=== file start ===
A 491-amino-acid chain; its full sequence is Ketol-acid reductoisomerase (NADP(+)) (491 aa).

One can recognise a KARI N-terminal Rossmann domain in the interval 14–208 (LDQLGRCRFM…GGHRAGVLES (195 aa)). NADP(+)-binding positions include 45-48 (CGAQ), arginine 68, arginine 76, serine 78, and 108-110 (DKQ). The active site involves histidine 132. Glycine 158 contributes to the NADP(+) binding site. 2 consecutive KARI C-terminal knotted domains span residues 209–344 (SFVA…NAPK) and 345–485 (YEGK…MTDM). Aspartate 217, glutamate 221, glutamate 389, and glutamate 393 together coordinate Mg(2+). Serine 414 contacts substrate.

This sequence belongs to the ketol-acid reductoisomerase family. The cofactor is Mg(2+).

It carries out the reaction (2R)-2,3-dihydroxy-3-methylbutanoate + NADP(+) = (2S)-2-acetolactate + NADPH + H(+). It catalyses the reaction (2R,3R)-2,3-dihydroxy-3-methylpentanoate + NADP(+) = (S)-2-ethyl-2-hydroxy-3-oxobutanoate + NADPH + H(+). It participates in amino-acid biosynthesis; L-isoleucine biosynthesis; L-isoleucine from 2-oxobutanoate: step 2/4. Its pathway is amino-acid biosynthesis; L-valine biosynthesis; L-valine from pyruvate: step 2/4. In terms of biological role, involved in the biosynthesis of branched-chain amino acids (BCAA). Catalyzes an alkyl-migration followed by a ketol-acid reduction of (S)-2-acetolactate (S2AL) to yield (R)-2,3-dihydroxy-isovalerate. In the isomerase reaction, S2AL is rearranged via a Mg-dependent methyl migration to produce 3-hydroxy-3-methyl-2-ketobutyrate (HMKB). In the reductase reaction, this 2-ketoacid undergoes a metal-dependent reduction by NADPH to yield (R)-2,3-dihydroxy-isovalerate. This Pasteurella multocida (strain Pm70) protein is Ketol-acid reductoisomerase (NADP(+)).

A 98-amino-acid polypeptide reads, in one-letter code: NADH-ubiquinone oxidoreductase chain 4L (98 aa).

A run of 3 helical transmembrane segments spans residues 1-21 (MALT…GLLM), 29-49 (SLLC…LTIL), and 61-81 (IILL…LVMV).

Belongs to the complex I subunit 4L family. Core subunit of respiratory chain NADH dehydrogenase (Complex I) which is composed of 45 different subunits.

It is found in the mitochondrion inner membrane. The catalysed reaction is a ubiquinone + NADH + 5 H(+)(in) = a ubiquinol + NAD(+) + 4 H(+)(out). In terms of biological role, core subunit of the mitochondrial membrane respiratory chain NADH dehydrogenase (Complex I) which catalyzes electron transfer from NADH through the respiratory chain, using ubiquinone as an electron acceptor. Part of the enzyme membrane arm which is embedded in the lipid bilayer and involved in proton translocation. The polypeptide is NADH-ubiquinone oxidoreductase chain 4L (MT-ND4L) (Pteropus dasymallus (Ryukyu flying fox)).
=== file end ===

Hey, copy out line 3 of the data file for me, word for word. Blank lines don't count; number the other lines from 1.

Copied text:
This sequence belongs to the ketol-acid reductoisomerase family. The cofactor is Mg(2+).